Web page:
A U.S. Army veteran of the Iraqi War, Evan Knappenberger, led a student-initiated remembrance of veterans on Monday, Nov. 12, at Eastern Mennonite University (EMU).
“Veterans Day is typically a holiday that pays homage to veterans with parades, concerts and celebration,” said Knappenberger, who left the army in 2007 after nearly four years of service as an enlisted man, including a year in the Iraqi war. “Sometimes it can seem like a celebration of war and militarism, more of a political event than a remembrance. Because of this, portions of the community – especially young people and pacifists – can be left feeling alienated on this special holiday.”
Knappenberger, president of the Charlottesville chapter of Veterans for Peace, said he is working with other veterans, as well as non-veterans in the EMU community, to bridge what he calls a “cultural divide“ on matters of military service and sacrifices.
Knappenberger said veterans can feel “oppressed,” even by “traditionally pacifist people like Mennonites who have come to be afraid of us. “
“Veterans are a sacred political cow,” he added. “They are given lip-service, swept under the rug and ignored. But many veterans are also peace advocates, pacifists, scholars, and activists.
“Regardless of politics, soldiers want to serve their country, which is an honorable thing – not to kill random people in some country they’ve never heard of. We must reach out to veterans and help them find peace.”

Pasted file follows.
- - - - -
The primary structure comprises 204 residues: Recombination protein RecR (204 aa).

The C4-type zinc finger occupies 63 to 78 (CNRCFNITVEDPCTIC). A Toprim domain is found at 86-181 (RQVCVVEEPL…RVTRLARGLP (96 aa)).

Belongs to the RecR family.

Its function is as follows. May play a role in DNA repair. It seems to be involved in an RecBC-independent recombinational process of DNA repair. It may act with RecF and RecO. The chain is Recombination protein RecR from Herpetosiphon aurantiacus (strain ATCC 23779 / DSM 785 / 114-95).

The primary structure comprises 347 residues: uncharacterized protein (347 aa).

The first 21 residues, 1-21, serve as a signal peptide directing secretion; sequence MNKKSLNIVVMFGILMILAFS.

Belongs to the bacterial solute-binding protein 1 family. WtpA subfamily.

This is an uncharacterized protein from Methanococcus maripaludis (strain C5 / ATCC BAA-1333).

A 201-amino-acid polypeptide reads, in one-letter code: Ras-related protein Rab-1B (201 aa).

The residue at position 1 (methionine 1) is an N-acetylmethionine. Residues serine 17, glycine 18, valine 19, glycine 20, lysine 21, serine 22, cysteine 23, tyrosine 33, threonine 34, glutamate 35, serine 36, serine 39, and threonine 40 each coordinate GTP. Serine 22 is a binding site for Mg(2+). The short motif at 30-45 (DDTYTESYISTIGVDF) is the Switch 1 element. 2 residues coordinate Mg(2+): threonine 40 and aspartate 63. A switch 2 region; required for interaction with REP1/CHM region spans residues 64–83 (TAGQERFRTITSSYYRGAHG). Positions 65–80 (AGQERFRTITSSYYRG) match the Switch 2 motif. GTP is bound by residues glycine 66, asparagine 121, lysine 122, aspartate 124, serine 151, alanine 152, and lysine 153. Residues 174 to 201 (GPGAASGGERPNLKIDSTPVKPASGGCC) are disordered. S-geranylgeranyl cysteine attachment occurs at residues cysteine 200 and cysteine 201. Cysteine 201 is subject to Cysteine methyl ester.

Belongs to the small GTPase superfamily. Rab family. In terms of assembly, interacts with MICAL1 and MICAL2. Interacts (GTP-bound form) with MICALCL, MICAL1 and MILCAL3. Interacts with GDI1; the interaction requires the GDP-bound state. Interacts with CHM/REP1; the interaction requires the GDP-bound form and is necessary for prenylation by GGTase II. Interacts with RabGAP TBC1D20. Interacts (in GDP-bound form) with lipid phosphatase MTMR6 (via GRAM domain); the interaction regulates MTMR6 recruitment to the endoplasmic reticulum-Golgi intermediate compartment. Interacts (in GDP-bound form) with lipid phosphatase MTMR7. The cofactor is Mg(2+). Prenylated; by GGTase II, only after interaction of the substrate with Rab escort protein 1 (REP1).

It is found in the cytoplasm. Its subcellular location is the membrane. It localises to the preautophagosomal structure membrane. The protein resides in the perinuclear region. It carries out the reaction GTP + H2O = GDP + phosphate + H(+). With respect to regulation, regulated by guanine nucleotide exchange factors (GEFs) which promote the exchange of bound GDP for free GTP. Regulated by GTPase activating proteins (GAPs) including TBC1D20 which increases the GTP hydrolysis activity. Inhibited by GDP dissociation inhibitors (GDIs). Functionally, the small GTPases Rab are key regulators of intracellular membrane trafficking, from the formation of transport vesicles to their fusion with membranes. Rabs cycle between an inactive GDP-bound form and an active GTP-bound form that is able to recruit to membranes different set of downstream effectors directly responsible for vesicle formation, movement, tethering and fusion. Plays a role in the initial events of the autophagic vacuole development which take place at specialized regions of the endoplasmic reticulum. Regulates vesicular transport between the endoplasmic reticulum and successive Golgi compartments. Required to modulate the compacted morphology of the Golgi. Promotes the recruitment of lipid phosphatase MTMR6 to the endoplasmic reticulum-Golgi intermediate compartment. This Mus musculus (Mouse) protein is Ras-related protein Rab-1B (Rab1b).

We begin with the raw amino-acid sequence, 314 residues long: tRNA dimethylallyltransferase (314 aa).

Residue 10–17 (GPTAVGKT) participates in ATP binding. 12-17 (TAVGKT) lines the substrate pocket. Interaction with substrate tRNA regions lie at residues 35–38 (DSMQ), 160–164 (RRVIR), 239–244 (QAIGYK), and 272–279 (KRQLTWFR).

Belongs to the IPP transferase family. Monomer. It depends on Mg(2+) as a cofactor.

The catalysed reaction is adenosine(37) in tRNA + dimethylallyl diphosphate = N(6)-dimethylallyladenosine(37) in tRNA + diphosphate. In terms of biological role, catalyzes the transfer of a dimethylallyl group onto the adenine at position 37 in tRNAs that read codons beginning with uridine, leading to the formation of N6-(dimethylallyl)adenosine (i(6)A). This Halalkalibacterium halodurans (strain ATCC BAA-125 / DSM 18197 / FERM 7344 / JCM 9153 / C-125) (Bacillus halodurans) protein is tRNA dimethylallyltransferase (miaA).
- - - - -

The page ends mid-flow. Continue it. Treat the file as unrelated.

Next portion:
The Nov. 12 remembrance at EMU centered around a project called “Eyes Wide Open,” for which 200 pairs of military-issued boots were displayed in rows in front of the central campus building at EMU, along with tags linking each pair to the deceased Virginia soldier who wore the boots in Iraq or Afghanistan.
“These boots show the human cost of war and bring to light the cultural and social oppression of veterans as a whole,” said Knappenberger, who entered EMU as a junior majoring in philosophy and theology in the fall of 2012. “Eyes Wide Open is a powerful display of what goes on just under the surface of U.S. foreign and economic policy, and a poignant reminder of the burdens of young soldiers’ oppression in unpopular and unsuccessful wars.”
The Eyes Wide Open display was staffed from 9 a.m. until 4 p.m. on Nov. 12, said Knappenberger. A talk-back event was held in the Strite Conference Room in the Campus Center at 9 that evening. Knappenberger said he welcomes inquiries and volunteers. He can be reached at email@example.com.